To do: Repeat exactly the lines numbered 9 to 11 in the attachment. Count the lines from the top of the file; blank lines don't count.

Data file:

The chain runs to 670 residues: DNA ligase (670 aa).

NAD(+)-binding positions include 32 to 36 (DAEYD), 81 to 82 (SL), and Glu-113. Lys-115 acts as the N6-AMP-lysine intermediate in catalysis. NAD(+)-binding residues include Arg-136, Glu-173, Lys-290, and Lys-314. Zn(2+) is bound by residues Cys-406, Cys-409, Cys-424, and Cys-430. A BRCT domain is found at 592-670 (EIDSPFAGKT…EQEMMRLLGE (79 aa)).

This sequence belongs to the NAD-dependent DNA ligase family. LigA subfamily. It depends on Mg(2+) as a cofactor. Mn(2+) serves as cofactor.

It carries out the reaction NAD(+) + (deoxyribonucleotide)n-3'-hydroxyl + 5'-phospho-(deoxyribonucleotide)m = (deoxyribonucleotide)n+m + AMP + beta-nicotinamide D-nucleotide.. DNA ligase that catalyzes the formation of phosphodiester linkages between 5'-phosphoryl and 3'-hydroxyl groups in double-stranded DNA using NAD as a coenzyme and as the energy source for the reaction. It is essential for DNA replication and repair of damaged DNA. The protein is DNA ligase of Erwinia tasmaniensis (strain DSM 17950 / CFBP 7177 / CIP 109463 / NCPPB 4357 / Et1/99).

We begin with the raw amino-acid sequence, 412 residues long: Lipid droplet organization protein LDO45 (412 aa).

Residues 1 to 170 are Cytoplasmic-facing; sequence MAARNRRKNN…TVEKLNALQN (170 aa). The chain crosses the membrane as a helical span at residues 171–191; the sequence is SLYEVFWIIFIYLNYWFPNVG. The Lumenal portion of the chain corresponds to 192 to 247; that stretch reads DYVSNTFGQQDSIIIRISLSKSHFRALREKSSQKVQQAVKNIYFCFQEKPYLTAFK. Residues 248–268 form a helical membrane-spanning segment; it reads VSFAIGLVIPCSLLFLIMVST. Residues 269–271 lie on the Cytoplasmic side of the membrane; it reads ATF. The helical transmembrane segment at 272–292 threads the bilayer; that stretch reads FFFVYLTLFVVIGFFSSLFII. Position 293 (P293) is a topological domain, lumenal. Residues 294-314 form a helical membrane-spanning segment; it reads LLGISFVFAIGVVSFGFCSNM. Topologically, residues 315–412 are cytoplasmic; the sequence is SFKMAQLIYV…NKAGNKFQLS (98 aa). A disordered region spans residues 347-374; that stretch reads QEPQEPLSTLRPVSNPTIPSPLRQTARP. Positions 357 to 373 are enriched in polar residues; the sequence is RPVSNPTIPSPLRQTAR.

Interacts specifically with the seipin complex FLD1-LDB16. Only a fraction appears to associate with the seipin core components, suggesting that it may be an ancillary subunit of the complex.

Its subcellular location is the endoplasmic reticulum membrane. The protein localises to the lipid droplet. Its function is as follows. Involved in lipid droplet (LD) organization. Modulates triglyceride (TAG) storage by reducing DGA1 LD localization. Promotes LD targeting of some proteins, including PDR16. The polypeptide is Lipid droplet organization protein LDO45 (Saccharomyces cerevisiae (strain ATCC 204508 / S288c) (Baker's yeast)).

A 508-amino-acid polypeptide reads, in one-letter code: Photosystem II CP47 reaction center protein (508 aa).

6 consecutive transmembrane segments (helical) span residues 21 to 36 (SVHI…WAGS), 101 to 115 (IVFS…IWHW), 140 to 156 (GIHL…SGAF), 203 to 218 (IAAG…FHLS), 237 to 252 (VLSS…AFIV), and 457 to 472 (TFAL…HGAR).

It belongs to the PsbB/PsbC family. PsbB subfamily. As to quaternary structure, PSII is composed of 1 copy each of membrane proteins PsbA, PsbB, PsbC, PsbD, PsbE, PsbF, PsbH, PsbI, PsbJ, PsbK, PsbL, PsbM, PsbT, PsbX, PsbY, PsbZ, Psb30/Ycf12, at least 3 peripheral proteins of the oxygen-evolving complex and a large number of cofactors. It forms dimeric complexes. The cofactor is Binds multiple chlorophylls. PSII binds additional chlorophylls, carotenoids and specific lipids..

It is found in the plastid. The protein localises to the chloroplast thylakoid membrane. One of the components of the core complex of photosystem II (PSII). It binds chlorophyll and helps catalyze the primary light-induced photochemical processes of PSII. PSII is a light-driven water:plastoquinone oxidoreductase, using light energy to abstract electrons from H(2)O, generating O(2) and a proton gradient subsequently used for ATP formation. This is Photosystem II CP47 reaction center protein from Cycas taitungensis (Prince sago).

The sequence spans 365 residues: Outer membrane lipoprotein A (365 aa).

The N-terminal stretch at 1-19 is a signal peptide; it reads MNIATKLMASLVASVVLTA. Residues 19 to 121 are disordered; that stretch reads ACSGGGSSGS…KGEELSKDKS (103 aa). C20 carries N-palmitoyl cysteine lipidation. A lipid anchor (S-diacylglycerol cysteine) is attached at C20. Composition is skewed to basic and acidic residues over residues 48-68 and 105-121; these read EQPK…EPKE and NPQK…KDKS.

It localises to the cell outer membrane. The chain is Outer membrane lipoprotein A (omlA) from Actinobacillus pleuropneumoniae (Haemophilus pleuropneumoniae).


A 508-amino-acid polypeptide reads, in one-letter code: Photosystem II CP47 reaction center protein (508 aa).

6 consecutive transmembrane segments (helical) span residues 21 to 36 (SVHI…WAGS), 101 to 115 (IVFS…IWHW), 140 to 156 (GIHL…SGAF), 203 to 218 (IAAG…FHLS), 237 to 252 (VLSS…AFIV), and 457 to 472 (TFAL…HGAR).

It belongs to the PsbB/PsbC family. PsbB subfamily. As to quaternary structure, PSII is composed of 1 copy each of membrane proteins PsbA, PsbB, PsbC, PsbD, PsbE, PsbF, PsbH, PsbI, PsbJ, PsbK, PsbL, PsbM, PsbT, PsbX, PsbY, PsbZ, Psb30/Ycf12, at least 3 peripheral proteins of the oxygen-evolving complex and a large number of cofactors. It forms dimeric complexes. The cofactor is Binds multiple chlorophylls. PSII binds additional chlorophylls, carotenoids and specific lipids..